After extensive discussion and consideration the view of the Society is that in general there is a clear conflict and the same solicitor should not advise both parties in relation to preparation of a cohabitation agreement. The Society acknowledge that the consequences of this view may be some added expense for cohabiting couples but the priority has to be the independent protection of their interests. However there will be many situations where a couple may be buying property with little or no deposit in which case need for a formal written co-habitation agreement is considerably reduced.
Separated Spouses/Civil Partners (for the avoidance of doubt reference to "Spouses" includes "Civil Partners ")
1. Acting in preparation of Separation Agreement
(a) There is a clear conflict of interest and the same practice unit should not act for both spouses in relation to a separation agreement. Even if the spouses have agreed on matters, a practice unit should act for only one of them in preparing an actual agreement. If the other refuses to seek separate advice, the practice unit can deal with that spouse as an unrepresented party and follow the appropriate guidance.
2. Sale of jointly owned property
Unless the parties have agreed in writing (i.e. an agreement signed by the parties themselves) how the sale proceeds will be distributed, neither of the practice units acting for the individual spouses in their matrimonial affairs should act in the sale. A separate practice unit should be instructed. The agreement to be signed does not have to be a full separation agreement. It may be an agreement about the free proceeds alone. It would not be improper for the practice unit acting for one of the spouses to accept instructions from both parties to market the property, but unless there is a signed agreement by the time an offer is received, they should not act in the conveyancing.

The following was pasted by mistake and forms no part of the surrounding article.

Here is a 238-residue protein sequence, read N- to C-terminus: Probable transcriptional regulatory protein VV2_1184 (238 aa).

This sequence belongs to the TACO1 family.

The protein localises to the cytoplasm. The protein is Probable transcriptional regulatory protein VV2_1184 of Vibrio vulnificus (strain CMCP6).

Where a practice unit is acting in the sale of jointly owned property and in the course of the transaction it transpires that the spouses have separated or are about to separate, the practice unit can continue to act in the sale, but cannot act for either of them in relation to their matrimonial affairs. The clients must be referred to other agents for such advice. The practice unit acting in the sale should distribute the free proceeds in accordance with the title, or in accordance with the spouses' subsequent written agreement. The practice unit cannot advise either of the spouses on such an agreement as there is a clear conflict of interest between them in relation to that.
If the agreement between the parties is that the free proceeds of sale should be held on deposit in the joint names of the parties, the consequences should be fully explained to each of the parties and their informed consent obtained to such an agreement.
3. Sale of property in name of one spouse.
There is a clear conflict of interest between the spouses and the same practice unit should not act for both of them. The practice unit acting for the entitled spouse may accept instructions in the sale of the property, but must not act for the non-entitled spouse.
4. Where there is a signed Agreement
If the parties have signed an agreement dealing with the free proceeds, the solicitors or legal advisers acting for one of the spouses may act in the sale but must account to the parties in accordance with the signed agreement. They cannot accept unilateral instructions from one of the parties to alter that. There is a clear conflict of interest between the parties in that event. Where solicitors or legal advisers are not acting in the sale, they are able to accept instructions from their own client to do diligence on the dependence of an action or in execution of an agreement.
5. Cohabitation Agreements
There is an obvious concern that there is a conflict in situations between two parties who are not married and who are cohabiting or about to cohabit. Sections 25 to 31 of the Family Law (Scotland) Act 2006 sets out the rights of cohabitants.
Such rights do not include the right to transfer or sell heritable property. It is therefore prudent for parties to consider a cohabitation agreement in the same way parties would a separation agreement to deal with the disposal of their assets including heritable property.
There is a clear conflict of interest in representing the parties in a cohabitation agreement or prenuptial agreement and they should be treated precisely the same as separation agreements under this guidance.
Where parties are subject to a cohabitation agreement which deals with the disposal of the property and the appropriate trigger event has occurred in regard to disposal of the property then this should be treated as a separation agreement for the purposes of this guidance.
Given that a cohabitation agreement may be given effect to possibly years after it is drawn it is inappropriate to provide in such an agreement for a particular agent to carry out work in the future.